The frame 14 also supports a printing medium cartridge 20 which contains a printing medium in the form of an ink-carrying, non-woven ribbon 22. Both the cartridge 20 and the mechanism for advancing the ribbon 22 in it through the apparatus will be described in greater detail below.
The printing apparatus further includes a printing drum, generally indicated at 24, and a sprocketed platen 26 mounted to form a surface against which the printing drum may be pressed. As can be seen in FIG. 1, both the label tape 18 and the ink-carrying ribbon 22 are advanced between the printing drum and platen with the ink-carrying ribbon positioned to transfer ink to the labels carried on the backing strip. The label tape backing strip may have equally spaced holes or "T" cuts along one or both of its edges that are engaged by an advancing mechanism such as a platen sprocket for this purpose.
The label tape is guided through a preselected path, first around the smooth outer surface of the cartridge 20, over platen 26 and sharply around the small radius idler roll 28. At idler roll 28 each label is separated from the backing strip which is bent through the small roll radius. The pressure sensitive adhesive on the back of the label is thus exposed and the label may be placed directly onto the product which it is printed to identify. A pressure roller 30 is provided to insure that the label firmly contacts the product. From idler roll 28, the continuous backing strip of the label tape 18 is conducted over the bottom surface of platen 26 to a guide roll 32 and is ultimately fed out of the back of apparatus frame 12 to be discarded. The actual mechanism for rotating sprocketed platen 26 to thus advance label tape 18 is not shown. However, a suitable arrangement for doing so is disclosed in U.S. Pat. No. 3,926,110 (Hubbard et al.) and comprises a crank which is rotated by hand to drive a gear train coupled to platen 26. Alternatively, an advancing mechanism which operates through a tripper in handle 14 may be provided.
The present invention relates particularly to an assembly for setting the characters to be printed by printing drum 24 and for shifting the drum to print more than one set of characters in a single printing cycle. In order to understand the assembly, the printing drum must first be described. As illustrated in FIGS. 2 through 6, drum 24 is mounted in a drum housing, generally indicated at 34, which comprises a pair of opposed lift plates 36 between which a drum hub 38 is fixedly mounted. A pair of opposed pivot plates 39 are mounted on hub 38 for pivoted movement about the hub axis. A series of printing discs 40, which form the printing drum 24, are also mounted for rotation on hub 38. Each disc is annular in form having a ring of gear teeth 42 about its inner periphery. An S-shaped spring 41 is radially compressed in a first small channel 43, extending axially through hub 38, to hold discs 40 in radial alignment.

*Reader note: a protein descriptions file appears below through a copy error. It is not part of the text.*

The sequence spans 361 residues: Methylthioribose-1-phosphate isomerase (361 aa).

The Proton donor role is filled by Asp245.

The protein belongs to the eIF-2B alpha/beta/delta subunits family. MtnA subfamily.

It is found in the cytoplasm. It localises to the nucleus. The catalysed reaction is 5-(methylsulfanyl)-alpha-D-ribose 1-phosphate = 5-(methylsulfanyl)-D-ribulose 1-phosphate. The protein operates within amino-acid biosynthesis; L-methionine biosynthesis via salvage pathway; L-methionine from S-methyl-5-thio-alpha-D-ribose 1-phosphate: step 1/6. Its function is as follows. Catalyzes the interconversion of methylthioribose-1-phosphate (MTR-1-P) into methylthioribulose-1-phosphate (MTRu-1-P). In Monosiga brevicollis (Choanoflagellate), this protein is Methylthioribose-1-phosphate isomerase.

Ten die groupings 44 are symmetrically positioned about the outer periphery of each disc 40 and each pair of groupings 44 is separated by a generally axially extending groove 46. As can be seen in FIG. 4, each die grouping comprises a raised bar code character printing die 48 and an alpha-numeric character printing die 50 peripherally displaced therefrom. Further, each die grouping may also include an indicator panel 51 carrying a number which indicates the bar code and alpha-numeric character printing die grouping in general printing position when aligned with an indicator, to be described below in detail.
Each of the discs 40 is held in a contiguous relationship by flanges 45 formed on opposite ends of hub 38 (FIG. 2). Accordingly, though each disc is separately rotatable to place the desired die grouping on it in general printing position, frictional forces are exerted between the discs. Therefore, the disc setting assembly is designed for setting one disc at a time and for locking all remaining discs in stationary, relatively non-rotatable position. As shown in detail in FIGS. 2, 3, and 5, this assembly includes a shaft 52, disposed within channel 58 (FIGS. 1 and 5) extending through hub 38, for reciprocal movement in the direction of the axes of the respective printing discs 40. Further, shaft 52 spans the distance between and extends substantially beyond lift plates 36. Bushings 63 and 67 (FIG. 2), which receive shaft 52, are mounted in each lift plate to facilitate the reciprocal movement.